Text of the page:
I will first address the empirical criticism: biological organisms are not always optimal. First, they are not expected to be, because of the above qualification. But this is not the deep point. This criticism raises the problem of specification: optimal with respect to what? The Darwinian argument only specifies (local) optimality with respect to survival and reproduction. But optimality is generally discussed with respect to some particular aspect of structure or behavior. The problem is that it is generally not obvious at all how the evolutionary fitness criterion should translate to in terms of structure. This is the problem of specification.

For example, I have heard the argument that “people are not optimal”. I take it that it is meant that people are not rational. This is indeed a very well established fact of human psychology. If you haven’t read it yet, I invite you to read “Thinking, fast and slow” by Daniel Kahneman. There are all sorts of cognitive biases that make us humans not very rational in general. To give you a random example, take the “planning fallacy”: if you try to plan the duration of a substantial project (say, building a house or writing a book), then you will almost always underestimate it by an order of magnitude. The reason is that when planning, you imagine a series of steps that are necessary to achieve the project but you don’t imagine all the possible accidents that might happen (say the contractor dies). Any specific accident is very unlikely so you don’t or can’t think about it, but it is very likely that one accident of this type happens, and so you seriously underestimate the completion time. Annoyingly, you still do if you know about the fallacy (at least I still do). This is the problem of epistemic uncertainty (events that are not part of your probabilistic model, as opposed to probabilistic uncertainty, as in rolling a die – see e.g. the Black Swan by Taleb). So humans are not optimal with respect to the rationality criterion. Why is that? Perhaps rationality does not give you an evolutionary advantage. Or perhaps it would by itself, but it would also come with a very large cost in terms of maintaining the adequate structure. Or perhaps it would require such a different brain structure from what humans currently have that no evolutionary step could possibly take us there. Or perhaps it is just impossible to be rational, because the problem of epistemic uncertainty is so fundamental. I am not trying to give an answer, but simply pointing out that the evolutionary argument does not imply that structure and behavior should be optimal with respect to all criteria that seem desirable. Evolutionary “fitness” is a complex notion that encompasses a set of contradicting subcriteria and history effects.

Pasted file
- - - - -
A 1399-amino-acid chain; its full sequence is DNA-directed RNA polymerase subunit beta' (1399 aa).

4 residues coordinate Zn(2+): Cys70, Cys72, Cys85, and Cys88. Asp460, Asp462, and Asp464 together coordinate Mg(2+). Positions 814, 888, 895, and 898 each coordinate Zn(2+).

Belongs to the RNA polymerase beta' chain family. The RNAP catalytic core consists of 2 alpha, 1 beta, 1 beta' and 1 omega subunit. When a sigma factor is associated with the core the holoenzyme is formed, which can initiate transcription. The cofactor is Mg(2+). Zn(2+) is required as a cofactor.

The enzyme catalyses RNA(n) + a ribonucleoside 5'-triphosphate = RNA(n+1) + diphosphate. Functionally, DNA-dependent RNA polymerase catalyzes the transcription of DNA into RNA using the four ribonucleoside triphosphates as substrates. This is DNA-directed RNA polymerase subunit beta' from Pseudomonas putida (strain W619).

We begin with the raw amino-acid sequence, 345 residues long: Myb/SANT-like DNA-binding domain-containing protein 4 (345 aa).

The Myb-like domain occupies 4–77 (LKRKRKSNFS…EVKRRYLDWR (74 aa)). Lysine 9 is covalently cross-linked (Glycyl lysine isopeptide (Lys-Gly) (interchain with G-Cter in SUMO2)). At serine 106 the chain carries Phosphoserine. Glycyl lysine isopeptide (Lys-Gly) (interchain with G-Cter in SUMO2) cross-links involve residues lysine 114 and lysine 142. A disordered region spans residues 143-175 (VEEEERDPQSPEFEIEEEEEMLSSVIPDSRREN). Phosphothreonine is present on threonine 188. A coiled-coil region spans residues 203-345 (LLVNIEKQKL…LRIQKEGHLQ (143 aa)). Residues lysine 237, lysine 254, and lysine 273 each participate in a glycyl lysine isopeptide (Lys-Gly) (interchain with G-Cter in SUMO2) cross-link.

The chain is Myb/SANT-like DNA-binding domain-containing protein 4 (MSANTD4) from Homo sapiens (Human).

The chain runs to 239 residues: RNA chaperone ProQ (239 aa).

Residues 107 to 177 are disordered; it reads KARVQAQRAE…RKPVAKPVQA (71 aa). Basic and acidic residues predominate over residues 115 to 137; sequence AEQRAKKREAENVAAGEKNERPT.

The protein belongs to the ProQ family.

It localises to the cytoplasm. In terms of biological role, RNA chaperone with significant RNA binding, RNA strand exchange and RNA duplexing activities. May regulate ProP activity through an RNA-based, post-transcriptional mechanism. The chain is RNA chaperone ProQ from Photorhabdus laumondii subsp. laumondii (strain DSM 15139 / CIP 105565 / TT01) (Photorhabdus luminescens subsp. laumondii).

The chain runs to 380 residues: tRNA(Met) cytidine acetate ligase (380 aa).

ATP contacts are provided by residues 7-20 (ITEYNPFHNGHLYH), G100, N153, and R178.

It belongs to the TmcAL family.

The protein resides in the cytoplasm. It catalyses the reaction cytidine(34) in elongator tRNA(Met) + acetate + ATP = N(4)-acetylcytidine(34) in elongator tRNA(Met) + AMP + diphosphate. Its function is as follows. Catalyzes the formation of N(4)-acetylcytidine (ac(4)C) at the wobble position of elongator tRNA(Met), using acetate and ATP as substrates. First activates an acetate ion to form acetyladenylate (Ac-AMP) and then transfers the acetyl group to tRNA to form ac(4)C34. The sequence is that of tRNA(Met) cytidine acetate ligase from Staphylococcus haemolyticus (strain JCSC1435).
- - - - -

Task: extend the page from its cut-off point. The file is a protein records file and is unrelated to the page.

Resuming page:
With this important qualification in mind, it should be noted that there are many aspects of biological structure and behavior that have been shown quite convincingly to be optimal or near-optimal with respect to appropriately chosen criteria. It would be sad to discard them, because those explanations give parsimonious accounts of large sets of empirical data. For example, while people are generally not rational or consistent in their reasoning and decisions, when it comes to perceptual or motor tasks it is well documented that humans tend to be near optimal, as accounted by the Bayesian framework. There are of course important qualifications, but it is the case that many aspects of perception are well predicted by the Bayesian framework, at a quantitative (not just qualitative) level (note that I don’t mean perception in the phenomenological sense, but simply in the sense of sensory-related tasks). One big difference with the preceding example is that there is no epistemic uncertainty in these tasks; that is, when perceptual systems have a good statistical model of reality, then they seem to use it in a Bayesian-optimal way.